AP Poll: U.S. Citizens Are Ready to Close Book on Two Wars
Washington — Three in four Americans think history will judge the wars in Iraq and Afghanistan as failures, according to an Associated Press-GfK poll that shows that about the same percentage think it was right to pull forces from the two countries.
Americans surveyed in last month’s poll were not optimistic about the chance that a stable democratic government will be established in either country. Seventy-eight percent said it was either not too likely or not at all likely in Afghanistan and 80 percent said the same about Iraq.
Roughly three out of four Americans polled think that in hindsight, each war will be deemed as an outright “complete failure” or “more of a failure than success.”
A majority of those polled, or 70 percent, said the United States was right to withdraw American troops from Iraq in 2011 and pull most U.S. forces out of Afghanistan by December. The two conflicts have consumed the nation for more than a decade and claimed the lives of 6,800 U.S. troops.
Nelson Philip, 73, of Oswego, Ill., is of two minds. He judges the Afghan war a failure, but wants U.S. troops to stay in countries that remain in turmoil.
“What’s so successful about it? We didn’t do anything there. The Taliban. They’re still there. We haven’t done anything and now we’re pulling everybody out of there,” Philip said. “And now this Islamic group is over there taking over Iraq.”
The situations in Afghanistan and Iraq are distinct. But in each, the U.S. has spent more than a decade trying to set up democratic governments that could effectively police their own territories and stamp out threats to the American homeland. And in both countries that objective is in peril — their futures threatened by a combination of poor leadership, weak institutions, interethnic rivalry, insurgencies and extremist rebellions.
Americans surveyed in the poll think more bad news is on the horizon.
Fifty percent — up 18 points in the past seven months — think the situation in Afghanistan will get worse. Fifty-eight percent — up from 16 percent in December 2009 — expect conditions in Iraq will worsen.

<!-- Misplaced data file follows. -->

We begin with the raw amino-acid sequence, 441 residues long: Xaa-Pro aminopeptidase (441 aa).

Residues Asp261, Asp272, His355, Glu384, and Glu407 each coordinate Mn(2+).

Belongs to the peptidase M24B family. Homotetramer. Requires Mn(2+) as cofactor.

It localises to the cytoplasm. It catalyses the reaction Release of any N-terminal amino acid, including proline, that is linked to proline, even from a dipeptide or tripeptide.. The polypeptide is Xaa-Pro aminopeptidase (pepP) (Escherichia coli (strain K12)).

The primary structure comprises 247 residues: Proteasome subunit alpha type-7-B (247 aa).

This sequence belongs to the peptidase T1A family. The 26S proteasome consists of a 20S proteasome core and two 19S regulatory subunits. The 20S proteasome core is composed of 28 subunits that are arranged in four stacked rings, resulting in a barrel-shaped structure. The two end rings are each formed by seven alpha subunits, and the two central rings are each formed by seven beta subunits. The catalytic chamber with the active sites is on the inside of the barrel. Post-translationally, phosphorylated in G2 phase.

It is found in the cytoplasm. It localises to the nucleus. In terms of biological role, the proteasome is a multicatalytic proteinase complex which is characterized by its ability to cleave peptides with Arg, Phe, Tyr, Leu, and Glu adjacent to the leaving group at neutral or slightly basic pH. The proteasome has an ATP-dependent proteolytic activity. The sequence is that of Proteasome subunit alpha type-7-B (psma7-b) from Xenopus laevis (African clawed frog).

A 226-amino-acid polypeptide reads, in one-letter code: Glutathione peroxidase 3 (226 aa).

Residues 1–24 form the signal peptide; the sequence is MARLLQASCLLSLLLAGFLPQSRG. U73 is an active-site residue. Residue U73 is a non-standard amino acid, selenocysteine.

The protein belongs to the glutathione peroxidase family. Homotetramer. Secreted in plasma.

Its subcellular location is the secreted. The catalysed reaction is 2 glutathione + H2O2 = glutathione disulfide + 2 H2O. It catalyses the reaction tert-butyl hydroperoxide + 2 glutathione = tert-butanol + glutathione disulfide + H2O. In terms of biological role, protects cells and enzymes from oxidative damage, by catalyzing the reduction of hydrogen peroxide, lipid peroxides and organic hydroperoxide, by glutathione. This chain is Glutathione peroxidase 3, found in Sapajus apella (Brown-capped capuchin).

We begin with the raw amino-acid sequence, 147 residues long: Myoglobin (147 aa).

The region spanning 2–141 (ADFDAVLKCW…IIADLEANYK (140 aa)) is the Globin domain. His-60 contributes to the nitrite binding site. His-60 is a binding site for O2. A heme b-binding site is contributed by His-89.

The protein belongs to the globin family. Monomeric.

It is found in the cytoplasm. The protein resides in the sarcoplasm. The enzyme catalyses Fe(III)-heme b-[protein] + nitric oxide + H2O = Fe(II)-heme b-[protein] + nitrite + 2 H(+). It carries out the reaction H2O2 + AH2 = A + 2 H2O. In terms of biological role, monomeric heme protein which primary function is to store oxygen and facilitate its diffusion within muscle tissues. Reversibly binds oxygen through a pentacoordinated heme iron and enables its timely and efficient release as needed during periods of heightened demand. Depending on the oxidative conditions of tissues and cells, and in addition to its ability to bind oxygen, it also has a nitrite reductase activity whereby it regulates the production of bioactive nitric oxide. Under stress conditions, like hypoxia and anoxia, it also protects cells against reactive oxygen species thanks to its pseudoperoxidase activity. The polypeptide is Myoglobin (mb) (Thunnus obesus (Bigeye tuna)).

The rapid advance by the extremist Islamic State group, which captured Iraq’s second-largest city, Mosul, and overran much of northern and western Iraq, has plunged the country into its worst crisis since the withdrawal of U.S. troops at the end of 2011.
People over 50 expressed far more pessimism about the ultimate outcome of the two conflicts than their younger counterparts.
Sixty-two percent of those over 50 said the situation in Afghanistan would get worse in the coming year, compared with 40 percent of younger Americans. On Iraq, that gap is even larger.
Older Americans also are more likely to think the U.S. war in Afghanistan will be judged a failure in the future; 86 percent of those 50 or older feel that way, compared with 64 percent among those under age 50. They are also more likely to doubt that a stable democratic government will be established there.
The Poll was conducted July 24-28 using KnowledgePanel, GfK’s probability-based online panel designed to be representative of the U.S. population. It involved online interviews with 1,044 adults, and has a margin of sampling error of plus or minus 3.4 percentage points for all respondents. It is larger for subgroups.
Respondents were first selected randomly using phone or mail survey methods.